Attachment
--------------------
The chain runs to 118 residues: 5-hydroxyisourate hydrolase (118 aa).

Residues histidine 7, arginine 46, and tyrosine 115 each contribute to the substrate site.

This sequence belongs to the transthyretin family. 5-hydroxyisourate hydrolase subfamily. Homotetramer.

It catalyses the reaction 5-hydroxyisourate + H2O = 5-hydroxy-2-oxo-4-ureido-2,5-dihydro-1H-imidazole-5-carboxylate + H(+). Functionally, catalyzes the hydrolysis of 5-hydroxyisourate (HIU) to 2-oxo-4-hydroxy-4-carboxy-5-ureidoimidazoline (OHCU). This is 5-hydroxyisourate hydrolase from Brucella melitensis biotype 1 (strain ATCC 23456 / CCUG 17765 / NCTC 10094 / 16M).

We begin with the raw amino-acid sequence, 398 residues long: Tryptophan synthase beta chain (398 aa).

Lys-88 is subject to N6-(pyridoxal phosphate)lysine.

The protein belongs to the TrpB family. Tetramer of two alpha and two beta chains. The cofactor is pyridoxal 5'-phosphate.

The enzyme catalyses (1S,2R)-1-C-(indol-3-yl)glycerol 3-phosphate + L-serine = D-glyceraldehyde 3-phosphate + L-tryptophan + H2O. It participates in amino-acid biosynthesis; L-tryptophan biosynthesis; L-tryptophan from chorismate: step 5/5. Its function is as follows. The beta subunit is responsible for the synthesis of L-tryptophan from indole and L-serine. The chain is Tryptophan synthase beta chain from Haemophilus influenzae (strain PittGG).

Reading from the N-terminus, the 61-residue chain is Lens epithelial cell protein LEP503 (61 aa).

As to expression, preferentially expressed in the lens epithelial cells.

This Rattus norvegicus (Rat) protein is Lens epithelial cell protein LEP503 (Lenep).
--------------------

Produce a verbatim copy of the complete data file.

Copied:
The chain runs to 118 residues: 5-hydroxyisourate hydrolase (118 aa).

Residues histidine 7, arginine 46, and tyrosine 115 each contribute to the substrate site.

This sequence belongs to the transthyretin family. 5-hydroxyisourate hydrolase subfamily. Homotetramer.

It catalyses the reaction 5-hydroxyisourate + H2O = 5-hydroxy-2-oxo-4-ureido-2,5-dihydro-1H-imidazole-5-carboxylate + H(+). Functionally, catalyzes the hydrolysis of 5-hydroxyisourate (HIU) to 2-oxo-4-hydroxy-4-carboxy-5-ureidoimidazoline (OHCU). This is 5-hydroxyisourate hydrolase from Brucella melitensis biotype 1 (strain ATCC 23456 / CCUG 17765 / NCTC 10094 / 16M).

We begin with the raw amino-acid sequence, 398 residues long: Tryptophan synthase beta chain (398 aa).

Lys-88 is subject to N6-(pyridoxal phosphate)lysine.

The protein belongs to the TrpB family. Tetramer of two alpha and two beta chains. The cofactor is pyridoxal 5'-phosphate.

The enzyme catalyses (1S,2R)-1-C-(indol-3-yl)glycerol 3-phosphate + L-serine = D-glyceraldehyde 3-phosphate + L-tryptophan + H2O. It participates in amino-acid biosynthesis; L-tryptophan biosynthesis; L-tryptophan from chorismate: step 5/5. Its function is as follows. The beta subunit is responsible for the synthesis of L-tryptophan from indole and L-serine. The chain is Tryptophan synthase beta chain from Haemophilus influenzae (strain PittGG).

Reading from the N-terminus, the 61-residue chain is Lens epithelial cell protein LEP503 (61 aa).

As to expression, preferentially expressed in the lens epithelial cells.

This Rattus norvegicus (Rat) protein is Lens epithelial cell protein LEP503 (Lenep).